image finally matched the official PGP signature.
Cicada was back and it was time for round two.
The second puzzle was not too dissimilar from
the first.
The image enclosed a message, the message
lead to a book, the book produced a link,
and gradually the puzzle unfolded.
At one point, a recording titled
The Instar Emergence was uncovered.
Another clue lead to a cryptic Twitter account
which then lead to an image.
The image proved vital to the progression
of the puzzle but the inclusion of this runic
alphabet would remain a mystery for quite
some time.
Much like the first puzzle the second swelled
into the physical world when a list coordinates
compelled participants to, once again, take
to the streets in search of enigmatic posters.
This time it was
8 locations in 4 different countries.
But eventually the trail went cold once again.
Another select group of first arrivals had
been accepted into a final private stage of the puzzle.
Unlike the first puzzle the second did not
conclude with an official message from Cicada.
The trail merely went cold and Cicada vanished
once more leaving us no closer to an explanation.
However, this was still not the end.
At the beginning of 2014
it was time for round three.
Once again the image enclosed a message, the
message lead to a book, the book produced a link,
and suffice it to say, it was more
of the same.
Except, this time, the puzzle seemed to revolve
around a strange book.
The book was titled Liber Primus, meaning
First Book in Latin, and was evidently written by Cicada.
The runic alphabet uncovered in 2013 finally made
sense as the book was primarily written in runes.
Even so, the meaning of the translated pages
were cryptic at best.
The book consisted of various philosophical and
idealogical ideas and appeared to be their manifesto.
Many have since compared the strange writings
to that of a cult.
Nevertheless, the book also comprised a myriad
of clues and codes.
For example, this page advised participants
to seek out a website on the deep web
but the site remains undiscovered.
Another page lead to a website containing
yet another recording titled Interconnectedness.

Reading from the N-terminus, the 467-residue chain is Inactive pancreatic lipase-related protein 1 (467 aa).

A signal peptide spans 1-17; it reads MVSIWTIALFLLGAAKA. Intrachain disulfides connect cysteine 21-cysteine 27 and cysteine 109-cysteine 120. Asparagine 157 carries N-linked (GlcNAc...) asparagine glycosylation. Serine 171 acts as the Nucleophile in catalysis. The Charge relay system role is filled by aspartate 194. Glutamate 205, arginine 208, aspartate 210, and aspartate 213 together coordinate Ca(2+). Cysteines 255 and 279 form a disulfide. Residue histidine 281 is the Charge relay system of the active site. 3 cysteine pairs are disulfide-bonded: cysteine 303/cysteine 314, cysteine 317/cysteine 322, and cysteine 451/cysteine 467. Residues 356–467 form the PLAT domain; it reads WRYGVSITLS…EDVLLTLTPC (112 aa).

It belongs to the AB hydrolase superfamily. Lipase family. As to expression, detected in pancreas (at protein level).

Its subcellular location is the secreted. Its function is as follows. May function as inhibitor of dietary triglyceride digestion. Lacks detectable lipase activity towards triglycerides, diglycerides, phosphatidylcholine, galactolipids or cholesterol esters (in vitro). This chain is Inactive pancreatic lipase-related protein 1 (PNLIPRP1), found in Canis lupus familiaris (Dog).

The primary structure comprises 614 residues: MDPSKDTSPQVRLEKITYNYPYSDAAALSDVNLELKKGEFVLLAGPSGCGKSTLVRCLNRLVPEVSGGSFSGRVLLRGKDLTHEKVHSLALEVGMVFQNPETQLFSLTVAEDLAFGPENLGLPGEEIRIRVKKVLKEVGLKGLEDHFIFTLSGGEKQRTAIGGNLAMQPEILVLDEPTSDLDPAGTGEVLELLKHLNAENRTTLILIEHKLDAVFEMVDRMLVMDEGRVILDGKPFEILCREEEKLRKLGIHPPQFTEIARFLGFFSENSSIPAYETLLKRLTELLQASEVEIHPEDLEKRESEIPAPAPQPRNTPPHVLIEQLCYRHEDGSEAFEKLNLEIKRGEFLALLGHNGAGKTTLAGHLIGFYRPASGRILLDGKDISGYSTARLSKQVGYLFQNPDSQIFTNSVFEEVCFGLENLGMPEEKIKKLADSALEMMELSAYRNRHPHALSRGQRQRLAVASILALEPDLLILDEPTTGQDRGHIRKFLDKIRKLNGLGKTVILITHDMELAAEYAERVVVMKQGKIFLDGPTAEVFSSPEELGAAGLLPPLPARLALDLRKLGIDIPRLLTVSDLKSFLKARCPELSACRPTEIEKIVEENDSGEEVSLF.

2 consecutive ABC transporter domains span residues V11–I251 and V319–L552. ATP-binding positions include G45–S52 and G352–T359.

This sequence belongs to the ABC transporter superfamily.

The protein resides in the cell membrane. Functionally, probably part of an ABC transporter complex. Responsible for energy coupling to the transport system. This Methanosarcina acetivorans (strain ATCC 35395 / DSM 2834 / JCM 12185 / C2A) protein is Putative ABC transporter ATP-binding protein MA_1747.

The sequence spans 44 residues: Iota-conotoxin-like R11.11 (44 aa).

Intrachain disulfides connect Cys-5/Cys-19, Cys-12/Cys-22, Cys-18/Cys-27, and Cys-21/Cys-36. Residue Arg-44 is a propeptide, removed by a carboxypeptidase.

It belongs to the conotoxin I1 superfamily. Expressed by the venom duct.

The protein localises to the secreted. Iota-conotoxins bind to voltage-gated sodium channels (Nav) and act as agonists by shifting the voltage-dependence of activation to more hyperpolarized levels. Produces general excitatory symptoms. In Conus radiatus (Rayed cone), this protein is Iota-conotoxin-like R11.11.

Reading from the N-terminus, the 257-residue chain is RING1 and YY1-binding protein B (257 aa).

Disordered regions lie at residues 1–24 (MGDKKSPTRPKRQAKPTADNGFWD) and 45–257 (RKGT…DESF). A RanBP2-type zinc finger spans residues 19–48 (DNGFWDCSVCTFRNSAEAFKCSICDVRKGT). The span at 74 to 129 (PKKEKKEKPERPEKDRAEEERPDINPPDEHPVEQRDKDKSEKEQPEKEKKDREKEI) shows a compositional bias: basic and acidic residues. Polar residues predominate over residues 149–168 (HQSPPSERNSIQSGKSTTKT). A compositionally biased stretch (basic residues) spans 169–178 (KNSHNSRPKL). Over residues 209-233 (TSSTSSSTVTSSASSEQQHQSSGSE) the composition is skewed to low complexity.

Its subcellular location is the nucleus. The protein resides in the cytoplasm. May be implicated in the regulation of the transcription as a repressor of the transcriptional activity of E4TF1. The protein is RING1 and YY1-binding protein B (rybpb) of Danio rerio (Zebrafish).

However, a significant portion of the book
has yet to be translated.
The runic text on some of the pages appear
to be obfuscated by layers of encryption
that has yet to be decrypted.
Of the 74 pages featuring runes, only 19 have
been successfully translated.
As 2015 came and went without the launch of
a new puzzle, many came to suspect the Liber Primus
had to be completed if Cicada was to return.
This was more or less confirmed
at the beginning of 2016
when Cicada encouraged
a reexamination of the book.
More than four years have now gone by with minimal
progress and near complete silence from Cicada.
Questions raised by the original image have
gone ignored.
What is the purpose of these puzzles?
Who’s behind them?
What happens when you reach the end?
When the initial image appeared on 4chan back
in 2012 many assumed Cicada 3301 to be an
alternate reality game designed by a corporation
to promote a new service or product.
For example, Microsoft developed an elaborate
ARG back in 2001 to promote the film
Artificial Intelligence and a similar viral marketing
campaign was used to promote the release of Halo 2.
But the release of subsequent puzzles and
the complete lack of commercialization
has more or less eliminated that possibility.
If we choose to believe some of the leaked
information from the private end-stage of
each puzzle than we do gain some insight into
who this group might be.
For example, at the end of the first puzzle,
finalists supposedly received this email.
In it, Cicada describe themselves as an international
group who believe that privacy is an inalienable right.
The aim of each puzzle is to recruit
like-minded individuals
in an effort to develop
privacy-conscious solutions.
The email then concludes with three questions.
The PGP signature, which would have confirmed
the authenticity of the email, was conveniently
removed by the leaker.
If a version with a valid signature does exists
online I was unable to find it.
But regardless of it’s legitimacy, I find
this question a bit odd.
It reads:
“Do you believe that information should be free?”
Assuming the expected answer is yes then the
very first sentence…
…seems a bit hypocritical.
While the idea of a secret society recruiting
individuals by means of elaborate cryptographic
puzzles may seem a bit absurd or even conspiratorial,
it’s not entirely unfounded.
Corporations and governments alike have employed
similar recruitment techniques since at least
the second World War.
In 2013, the British intelligence agency GCHQ
launched a recruitment program known as
“Can You Find It?”.
Participants had to decrypt a number of cryptograms